3 Ways to Handle
has dealt with a difficult
colleague at one point
or another. How can you
productively work alongside them?
SOLUTION In The
Schmuck in My Office: How
to Deal Effectively With
Difficult People at Work,
Jody J. Foster, M. D., and
Michelle Joy, M. D., explore
how to handle 10 different
but equally disruptive personalities you might come
across in the office. While each personality type requires
its own approach to encourage change, they all can benefit
from certain behaviors from their coworkers:
1 Early intervention When an employee’s behavior is disruptive, it’s key to intervene early on and allow
coworkers to express how they feel about the situation
before it spirals out of control. Foster and Joy recommend
communicating with the disrupter with the goal of a positive outcome for all.
2 Subtle adjustments Eccentric employees might re- quire a work environment that caters to their unique
interests. A seemingly robotic employee could benefit
from a rigid, predictable schedule. An easily distracted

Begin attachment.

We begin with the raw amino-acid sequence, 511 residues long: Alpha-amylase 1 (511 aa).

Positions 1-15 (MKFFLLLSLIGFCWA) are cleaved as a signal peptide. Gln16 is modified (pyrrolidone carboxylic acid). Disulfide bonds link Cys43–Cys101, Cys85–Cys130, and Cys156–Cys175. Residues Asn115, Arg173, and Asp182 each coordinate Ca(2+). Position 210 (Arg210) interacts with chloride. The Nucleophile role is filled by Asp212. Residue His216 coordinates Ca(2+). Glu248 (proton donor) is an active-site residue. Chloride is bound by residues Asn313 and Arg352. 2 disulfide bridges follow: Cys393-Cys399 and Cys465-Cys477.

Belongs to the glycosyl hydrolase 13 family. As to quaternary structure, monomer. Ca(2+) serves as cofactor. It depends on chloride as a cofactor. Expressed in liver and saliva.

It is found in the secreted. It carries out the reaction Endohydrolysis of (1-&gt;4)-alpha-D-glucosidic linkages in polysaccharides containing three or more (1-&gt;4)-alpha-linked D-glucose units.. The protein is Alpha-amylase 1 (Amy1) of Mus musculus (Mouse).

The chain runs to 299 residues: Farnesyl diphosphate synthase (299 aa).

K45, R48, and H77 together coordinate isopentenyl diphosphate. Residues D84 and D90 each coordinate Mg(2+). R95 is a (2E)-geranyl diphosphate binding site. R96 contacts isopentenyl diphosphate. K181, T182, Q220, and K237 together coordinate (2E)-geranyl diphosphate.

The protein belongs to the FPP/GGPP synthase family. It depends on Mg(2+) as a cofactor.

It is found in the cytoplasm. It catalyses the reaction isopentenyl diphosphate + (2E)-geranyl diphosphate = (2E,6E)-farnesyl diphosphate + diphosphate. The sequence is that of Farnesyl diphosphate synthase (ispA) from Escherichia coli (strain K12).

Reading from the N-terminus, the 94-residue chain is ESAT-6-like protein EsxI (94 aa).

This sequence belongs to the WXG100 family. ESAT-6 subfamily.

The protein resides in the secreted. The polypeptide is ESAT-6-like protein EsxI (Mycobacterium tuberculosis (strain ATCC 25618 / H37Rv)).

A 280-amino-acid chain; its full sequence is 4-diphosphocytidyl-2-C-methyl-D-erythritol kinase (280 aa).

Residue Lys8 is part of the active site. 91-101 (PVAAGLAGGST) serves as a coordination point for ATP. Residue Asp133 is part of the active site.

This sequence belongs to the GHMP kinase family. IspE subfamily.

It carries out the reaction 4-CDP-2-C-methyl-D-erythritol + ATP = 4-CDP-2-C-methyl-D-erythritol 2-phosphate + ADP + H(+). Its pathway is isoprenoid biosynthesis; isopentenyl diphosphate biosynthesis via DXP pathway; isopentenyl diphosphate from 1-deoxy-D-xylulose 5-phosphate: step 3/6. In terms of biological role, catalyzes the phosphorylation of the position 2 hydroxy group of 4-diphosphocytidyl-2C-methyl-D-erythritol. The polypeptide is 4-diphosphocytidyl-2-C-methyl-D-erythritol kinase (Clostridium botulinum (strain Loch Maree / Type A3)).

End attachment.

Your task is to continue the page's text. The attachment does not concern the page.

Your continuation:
worker might be more productive if assigned small,
achievable, step-by-step tasks. You may wonder why you
need to adjust to accommodate a problematic employee,
but according to Foster and Joy, minding your half of the
relationship can improve the overall morale of a team.
3 Talk in person With less-confrontational methods of communication like email and texting available, it
can be tempting to deal with a difficult situation indirectly.
However, Foster and Joy say it’s vital to speak directly with
employees, particularly when you don’t understand their
behavior. Tone and body language go a long way in connecting with a difficult colleague. .
— Casey Gale
For more information: schmuckinmyoffice.com